United States                  Office of Water              EPA 816-F-00-014
                      Environmental Protection          (4606)                    March 2000
                      Agency



 SEPA      Fact  Sheet

                      Using  DWSRF Set-Aside  Funds


                      to Assist Small Water  Systems


                      WHAT IS THE DWSRF?
                      The Drinking Water State Revolving Fund (DWSRF) program was established by the Safe
                      Drinking Water Act (SDWA) Amendments of 1996. The program authorizes grants to
                      States to capitalize revolving loan funds. States use funds to provide loan assistance to
                      eligible public water systems for infrastructure improvements needed to continue to ensure
                      safe drinking water. The program also emphasizes the prevention of drinking water
                      contamination by allowing States to reserve a portion of their grants to fund activities that
                      encourage enhanced water system management and source water protection.


                      HOW CAN DWSRF FUNDS BE USED TO HELP SMALL SYSTEMS?
                      Small public water systems historically have had difficulties in meeting the requirements of
                      the SDWA. Therefore, numerous sections of the  1996 Amendments stipulate the provision
                      of special assistance to systems which serve  10,000 or fewer customers. For example, States
                      are required to provide a minimum of 15 percent of the funds available for loan assistance to
                      small systems to help address infrastructure needs. Many of the set-asides also focus on the
                      needs of small systems.  By enhancing the capabilities of small systems, States can promote
                      greater long-term compliance with national primary drinking water regulations and thereby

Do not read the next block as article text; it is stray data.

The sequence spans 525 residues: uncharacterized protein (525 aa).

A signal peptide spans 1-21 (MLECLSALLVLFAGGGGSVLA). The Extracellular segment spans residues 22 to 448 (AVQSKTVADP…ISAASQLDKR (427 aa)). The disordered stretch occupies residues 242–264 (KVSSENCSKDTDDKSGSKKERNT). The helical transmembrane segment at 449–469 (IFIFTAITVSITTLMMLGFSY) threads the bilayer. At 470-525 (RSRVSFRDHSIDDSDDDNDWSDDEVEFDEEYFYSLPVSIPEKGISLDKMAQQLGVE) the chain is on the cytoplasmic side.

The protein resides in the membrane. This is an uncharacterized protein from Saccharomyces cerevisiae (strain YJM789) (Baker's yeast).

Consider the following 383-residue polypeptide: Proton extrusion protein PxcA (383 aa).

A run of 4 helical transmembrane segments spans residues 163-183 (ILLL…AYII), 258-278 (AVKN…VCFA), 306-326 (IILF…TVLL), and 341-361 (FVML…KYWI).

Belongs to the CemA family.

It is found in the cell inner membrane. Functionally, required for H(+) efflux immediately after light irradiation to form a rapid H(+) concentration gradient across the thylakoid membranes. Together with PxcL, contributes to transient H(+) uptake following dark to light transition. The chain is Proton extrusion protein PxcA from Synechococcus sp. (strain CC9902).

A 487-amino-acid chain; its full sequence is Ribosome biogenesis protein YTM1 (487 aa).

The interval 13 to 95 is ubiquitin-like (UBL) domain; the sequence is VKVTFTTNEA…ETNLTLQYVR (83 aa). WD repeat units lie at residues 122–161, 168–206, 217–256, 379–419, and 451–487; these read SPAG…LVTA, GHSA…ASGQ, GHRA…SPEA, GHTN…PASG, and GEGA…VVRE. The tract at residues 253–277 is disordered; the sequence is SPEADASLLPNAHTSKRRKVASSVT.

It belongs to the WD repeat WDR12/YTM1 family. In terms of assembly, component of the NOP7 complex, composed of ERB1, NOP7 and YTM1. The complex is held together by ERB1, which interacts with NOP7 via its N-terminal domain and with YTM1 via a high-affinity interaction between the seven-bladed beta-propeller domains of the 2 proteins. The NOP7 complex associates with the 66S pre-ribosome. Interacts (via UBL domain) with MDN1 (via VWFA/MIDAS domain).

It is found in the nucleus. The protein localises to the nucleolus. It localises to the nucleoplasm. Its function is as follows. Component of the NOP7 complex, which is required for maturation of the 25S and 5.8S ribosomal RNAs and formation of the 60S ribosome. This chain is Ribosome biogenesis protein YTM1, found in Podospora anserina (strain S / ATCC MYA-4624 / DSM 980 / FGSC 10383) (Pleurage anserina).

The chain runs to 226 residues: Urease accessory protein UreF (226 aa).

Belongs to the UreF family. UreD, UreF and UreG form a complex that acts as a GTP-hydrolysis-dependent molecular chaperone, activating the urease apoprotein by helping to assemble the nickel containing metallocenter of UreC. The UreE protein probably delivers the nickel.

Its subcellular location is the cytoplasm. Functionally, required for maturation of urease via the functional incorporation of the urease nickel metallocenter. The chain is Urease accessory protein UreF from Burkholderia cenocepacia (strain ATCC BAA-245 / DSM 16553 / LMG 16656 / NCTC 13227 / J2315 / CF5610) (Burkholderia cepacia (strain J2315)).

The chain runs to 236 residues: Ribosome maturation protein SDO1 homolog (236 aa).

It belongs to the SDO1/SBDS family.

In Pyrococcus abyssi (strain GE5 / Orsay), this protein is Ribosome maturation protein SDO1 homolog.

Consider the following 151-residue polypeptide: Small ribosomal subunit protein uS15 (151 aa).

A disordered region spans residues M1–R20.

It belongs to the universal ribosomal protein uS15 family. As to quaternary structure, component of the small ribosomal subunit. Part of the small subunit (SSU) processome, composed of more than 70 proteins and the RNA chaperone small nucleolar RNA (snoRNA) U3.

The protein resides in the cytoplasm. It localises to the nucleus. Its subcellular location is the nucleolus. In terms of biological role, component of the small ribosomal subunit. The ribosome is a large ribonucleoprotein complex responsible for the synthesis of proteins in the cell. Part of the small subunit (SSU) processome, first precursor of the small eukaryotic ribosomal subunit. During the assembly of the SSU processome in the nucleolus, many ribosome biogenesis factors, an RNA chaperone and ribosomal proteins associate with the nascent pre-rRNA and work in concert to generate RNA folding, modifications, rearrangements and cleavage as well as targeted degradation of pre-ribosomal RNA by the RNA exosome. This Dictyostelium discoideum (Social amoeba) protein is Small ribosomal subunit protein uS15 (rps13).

ensure greater protection of public health.

                      SDWA 1452(g)(2) provides States with the following three ways by which they may target
                      DWSRF set-aside funds toward the provision of technical assistance to small systems:

                           (1)    Two percent of a State's DWSRF allotment may be used to provide technical
                                 assistance to small systems.
                           (2)    Up to 10  percent of a State's allotment may be used for State program
                                 management activities including administering or providing technical
                                 assistance, which may include small systems.
                           (3)    Up to 4 percent of a State's allotment may be used to cover the costs of
                                 DWSRF  program administration and to provide technical assistance to public
                                 water systems within the State, which may include small systems.

                      Under 1452(k), States may use up to 10 percent (of an available 15 percent) of their
                      DWSRF capitalization grants to provide technical and financial assistance to public water
                      systems as part of a capacity development strategy prepared in accordance with SDWA
                      1420, to conduct source water assessment activities, and implement wellhead protection
                      programs. States have the option of targeting assistance for these activities toward small
                      systems.
Printed on Recycled Paper